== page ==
I answered emails from readers on the week-end. One I got was a first for me: a serious response to my struggles with research (as posted on this blog) and what that means with respect to my plot. He (or she: I don’t know) expressed concern that I was headed in the wrong direction for The Next Novel. With permission, I’m quoting the letter in full:

As a fan of your writing, I should probably have some faith that the Next Novel is going to be great, regardless of how you decide to organize the plot. Here are some of my thoughts on this, given in a constructive, rather than critical, tone, all in the hope of allowing you to consider a fan’s perspective as you start making important decisions about the plot.

Novelists, even ones who are rigorous about the facts, have an obligation, first and foremost, to telling a good story. I could be wrong, but it seems to me that re-imagining the Affair of the Poisons as a petty frame-job executed by Louvois — rather than a dastardly plot against the throne itself, carried out by a royal mistress KNOWN to have been a villain in many regards — kind of lets the air out of a potentially epic story of love and betrayal. After all, what’s more scintillating: Satanism within the gilded halls of Versailles or the 17th Century equivalent of watercooler politics?

Now, maybe you’re resistant to someone urging you to downplay the facts for the sake of telling a good story. But that’s not really what I’m doing. In fact, I question whether the facts are really pointing you in the direction you think.

Lemoine’s argument about Louvois being the driving force behind the Poisons scandal seems to be contradicted by the pleas of many other historians who’ve concluded that Montespan really was guilty of some vile deeds. Sure, few modern scholars believe that she tried to murder the king, as that was against her interests. But why is it so difficult to believe that Montespan was psychologically incapable of poisoning Fontanges, a rival for the king’s affection? Montespan’s contemporaries describe her behavior as increasingly erratic — violence, mood swings, temper tantrums, eating binges, gambling binges — with each passing year in which she was the king’s mistress. The marquise certainly acted like a guilty person after retiring from Versailles, exhibiting a terrible fear of the afterlife.

In an earlier post, you mentioned that you were having trouble with the Next Novel because it was difficult to write from Claude’s point of view if one assumes she was a knowing accomplice to murder. I hope your attraction to the Louvois angle isn’t rooted in the fact that it effectively absolves Claude to some degree and therefore makes her more sympathetic as a lead character. The fact is, you CAN write sympathetically from Claude’s perspective, even if she was an accomplice to murder!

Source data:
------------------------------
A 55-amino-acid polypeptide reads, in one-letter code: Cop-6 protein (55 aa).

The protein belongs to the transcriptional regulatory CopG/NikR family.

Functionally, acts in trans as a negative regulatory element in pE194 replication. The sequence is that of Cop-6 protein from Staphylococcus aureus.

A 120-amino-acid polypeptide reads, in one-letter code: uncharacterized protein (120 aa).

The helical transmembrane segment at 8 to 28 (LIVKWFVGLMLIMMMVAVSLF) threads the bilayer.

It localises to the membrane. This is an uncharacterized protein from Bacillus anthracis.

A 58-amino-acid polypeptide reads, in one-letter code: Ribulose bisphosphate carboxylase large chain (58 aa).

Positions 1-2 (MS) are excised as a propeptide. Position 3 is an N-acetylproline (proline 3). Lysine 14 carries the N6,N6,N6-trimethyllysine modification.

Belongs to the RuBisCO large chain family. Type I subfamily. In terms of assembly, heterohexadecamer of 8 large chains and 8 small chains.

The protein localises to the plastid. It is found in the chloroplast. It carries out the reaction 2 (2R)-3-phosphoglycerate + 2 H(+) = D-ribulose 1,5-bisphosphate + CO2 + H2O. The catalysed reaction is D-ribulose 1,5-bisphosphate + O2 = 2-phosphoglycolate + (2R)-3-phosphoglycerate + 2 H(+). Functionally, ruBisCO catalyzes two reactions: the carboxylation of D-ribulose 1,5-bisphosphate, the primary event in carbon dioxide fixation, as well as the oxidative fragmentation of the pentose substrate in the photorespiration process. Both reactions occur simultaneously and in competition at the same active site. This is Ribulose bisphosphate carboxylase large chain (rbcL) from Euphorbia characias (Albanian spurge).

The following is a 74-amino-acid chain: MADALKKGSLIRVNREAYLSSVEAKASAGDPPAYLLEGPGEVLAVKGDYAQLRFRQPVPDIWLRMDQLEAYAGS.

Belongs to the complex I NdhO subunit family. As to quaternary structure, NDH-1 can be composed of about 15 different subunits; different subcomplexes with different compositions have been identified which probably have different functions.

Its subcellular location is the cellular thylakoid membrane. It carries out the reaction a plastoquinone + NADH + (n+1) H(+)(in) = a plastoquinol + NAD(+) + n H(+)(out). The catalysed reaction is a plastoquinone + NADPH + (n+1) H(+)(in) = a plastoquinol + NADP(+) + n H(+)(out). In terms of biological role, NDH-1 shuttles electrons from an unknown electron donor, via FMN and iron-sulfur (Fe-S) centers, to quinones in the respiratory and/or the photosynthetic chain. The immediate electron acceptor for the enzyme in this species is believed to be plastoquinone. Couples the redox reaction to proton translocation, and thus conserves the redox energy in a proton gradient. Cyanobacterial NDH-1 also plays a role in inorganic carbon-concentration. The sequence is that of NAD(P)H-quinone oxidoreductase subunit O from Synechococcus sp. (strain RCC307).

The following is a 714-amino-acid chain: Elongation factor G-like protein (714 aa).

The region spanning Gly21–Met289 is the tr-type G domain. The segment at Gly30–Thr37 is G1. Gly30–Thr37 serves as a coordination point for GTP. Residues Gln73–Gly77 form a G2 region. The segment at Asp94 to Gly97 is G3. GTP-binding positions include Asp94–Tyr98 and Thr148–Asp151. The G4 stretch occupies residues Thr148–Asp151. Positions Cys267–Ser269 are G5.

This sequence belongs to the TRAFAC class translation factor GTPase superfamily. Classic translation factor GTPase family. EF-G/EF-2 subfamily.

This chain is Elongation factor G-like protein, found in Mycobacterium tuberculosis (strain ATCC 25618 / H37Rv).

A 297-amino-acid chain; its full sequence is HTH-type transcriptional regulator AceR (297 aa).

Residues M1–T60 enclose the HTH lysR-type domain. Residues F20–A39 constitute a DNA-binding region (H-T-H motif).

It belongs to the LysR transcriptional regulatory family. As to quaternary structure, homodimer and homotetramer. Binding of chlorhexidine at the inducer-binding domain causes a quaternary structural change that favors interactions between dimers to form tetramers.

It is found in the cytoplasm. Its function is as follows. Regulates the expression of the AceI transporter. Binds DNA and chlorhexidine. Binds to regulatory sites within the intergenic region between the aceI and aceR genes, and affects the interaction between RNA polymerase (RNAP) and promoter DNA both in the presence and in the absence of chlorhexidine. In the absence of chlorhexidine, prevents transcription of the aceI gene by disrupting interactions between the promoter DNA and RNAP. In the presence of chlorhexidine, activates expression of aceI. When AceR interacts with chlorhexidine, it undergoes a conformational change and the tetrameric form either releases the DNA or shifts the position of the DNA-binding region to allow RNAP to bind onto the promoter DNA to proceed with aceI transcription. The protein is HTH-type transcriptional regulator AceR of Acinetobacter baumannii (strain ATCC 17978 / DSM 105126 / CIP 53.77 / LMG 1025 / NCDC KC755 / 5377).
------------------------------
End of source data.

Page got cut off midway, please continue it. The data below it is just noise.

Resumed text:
Here’s how I see what happened in Claude’s life: She was a fundamentally good, if slightly too impressionable, girl who got mixed up in something that was wrong. Many books have characters that resist the temptation to do wrong. But many great novels also feature characters who succumb to what is wrong, and live to be haunted by their deeds. I think we can all identify with that, right? It also happens to be more of a morally strong, perhaps even literary approach, than conceiving yet another female character who finds herself entirely the victim of other people’s machinations.

When you think about it, there’s even reason to sympathize, slightly, with La Montespan. Pampered, exalted, steeped in luxury and yet — in a deep, subconscious place the haughty marquise wouldn’t admit to anyone — afraid of losing her treasured lifestyle to a rival, it’s easy to see why she might have gone a little bonkers.

Anyway, as you find your way through the conceptual terrain of this novel, please keep these things in mind! Characters that make terrible decisions aren’t necessarily unsympathetic! It just depends on how you tell their stories! Good luck, Sandra!

I love getting such a well-written letter from a knowledgeable reader, and I very much agree with this reader that story is the most important thing. As a writer, I do “massage” the historical record for the sake of story, but it’s hard to write passionately about something for years and years if I don’t think it’s true … or, at the least, that I think it likely true, at least from my understanding of the research.

Part of my personal motivation for writing about history is to explore that reality. But what is the reality? According to many historians, both Claude and Athénaïs are guilty. According to one significant historian (Petitfils) Athénaïs is innocent, but Claude is guilty. According to Lemoine, both Athénaïs and Claude are likely innocent. As I said on my writing blog, I may not really know what I think about all this until I’m into the bowels of the very last draft, years from now.

I do want the reader not to worry, however: the twists and turns of this story will make for extremely dramatic reading, no mater what kaleidoscope one is looking through!